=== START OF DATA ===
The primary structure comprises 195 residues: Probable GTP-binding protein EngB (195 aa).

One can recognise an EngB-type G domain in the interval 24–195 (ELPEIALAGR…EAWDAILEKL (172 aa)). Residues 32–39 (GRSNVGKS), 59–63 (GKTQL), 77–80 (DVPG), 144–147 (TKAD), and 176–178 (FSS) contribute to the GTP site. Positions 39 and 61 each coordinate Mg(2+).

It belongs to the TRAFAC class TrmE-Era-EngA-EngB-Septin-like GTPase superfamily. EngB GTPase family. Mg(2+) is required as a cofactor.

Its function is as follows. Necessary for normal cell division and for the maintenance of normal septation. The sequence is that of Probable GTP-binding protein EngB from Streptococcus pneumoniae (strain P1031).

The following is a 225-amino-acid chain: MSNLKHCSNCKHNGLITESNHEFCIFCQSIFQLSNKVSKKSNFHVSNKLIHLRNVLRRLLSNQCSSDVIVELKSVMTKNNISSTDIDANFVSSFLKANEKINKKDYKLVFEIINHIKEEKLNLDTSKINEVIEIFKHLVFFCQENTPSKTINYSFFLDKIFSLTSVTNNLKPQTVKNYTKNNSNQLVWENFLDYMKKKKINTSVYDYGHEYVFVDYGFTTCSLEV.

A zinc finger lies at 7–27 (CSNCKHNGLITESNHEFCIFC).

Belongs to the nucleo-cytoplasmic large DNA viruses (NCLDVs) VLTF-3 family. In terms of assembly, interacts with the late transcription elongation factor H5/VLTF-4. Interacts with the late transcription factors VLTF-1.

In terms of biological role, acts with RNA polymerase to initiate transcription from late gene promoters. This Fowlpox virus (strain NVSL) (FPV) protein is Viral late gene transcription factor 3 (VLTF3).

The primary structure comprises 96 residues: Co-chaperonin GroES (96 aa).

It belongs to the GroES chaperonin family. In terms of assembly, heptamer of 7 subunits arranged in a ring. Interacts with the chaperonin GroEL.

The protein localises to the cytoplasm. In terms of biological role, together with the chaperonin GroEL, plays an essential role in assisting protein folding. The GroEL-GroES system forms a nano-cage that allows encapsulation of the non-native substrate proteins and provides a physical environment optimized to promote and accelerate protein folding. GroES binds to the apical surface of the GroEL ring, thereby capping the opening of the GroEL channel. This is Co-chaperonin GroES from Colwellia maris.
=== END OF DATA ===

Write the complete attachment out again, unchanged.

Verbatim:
The primary structure comprises 195 residues: Probable GTP-binding protein EngB (195 aa).

One can recognise an EngB-type G domain in the interval 24–195 (ELPEIALAGR…EAWDAILEKL (172 aa)). Residues 32–39 (GRSNVGKS), 59–63 (GKTQL), 77–80 (DVPG), 144–147 (TKAD), and 176–178 (FSS) contribute to the GTP site. Positions 39 and 61 each coordinate Mg(2+).

It belongs to the TRAFAC class TrmE-Era-EngA-EngB-Septin-like GTPase superfamily. EngB GTPase family. Mg(2+) is required as a cofactor.

Its function is as follows. Necessary for normal cell division and for the maintenance of normal septation. The sequence is that of Probable GTP-binding protein EngB from Streptococcus pneumoniae (strain P1031).

The following is a 225-amino-acid chain: MSNLKHCSNCKHNGLITESNHEFCIFCQSIFQLSNKVSKKSNFHVSNKLIHLRNVLRRLLSNQCSSDVIVELKSVMTKNNISSTDIDANFVSSFLKANEKINKKDYKLVFEIINHIKEEKLNLDTSKINEVIEIFKHLVFFCQENTPSKTINYSFFLDKIFSLTSVTNNLKPQTVKNYTKNNSNQLVWENFLDYMKKKKINTSVYDYGHEYVFVDYGFTTCSLEV.

A zinc finger lies at 7–27 (CSNCKHNGLITESNHEFCIFC).

Belongs to the nucleo-cytoplasmic large DNA viruses (NCLDVs) VLTF-3 family. In terms of assembly, interacts with the late transcription elongation factor H5/VLTF-4. Interacts with the late transcription factors VLTF-1.

In terms of biological role, acts with RNA polymerase to initiate transcription from late gene promoters. This Fowlpox virus (strain NVSL) (FPV) protein is Viral late gene transcription factor 3 (VLTF3).

The primary structure comprises 96 residues: Co-chaperonin GroES (96 aa).

It belongs to the GroES chaperonin family. In terms of assembly, heptamer of 7 subunits arranged in a ring. Interacts with the chaperonin GroEL.

The protein localises to the cytoplasm. In terms of biological role, together with the chaperonin GroEL, plays an essential role in assisting protein folding. The GroEL-GroES system forms a nano-cage that allows encapsulation of the non-native substrate proteins and provides a physical environment optimized to promote and accelerate protein folding. GroES binds to the apical surface of the GroEL ring, thereby capping the opening of the GroEL channel. This is Co-chaperonin GroES from Colwellia maris.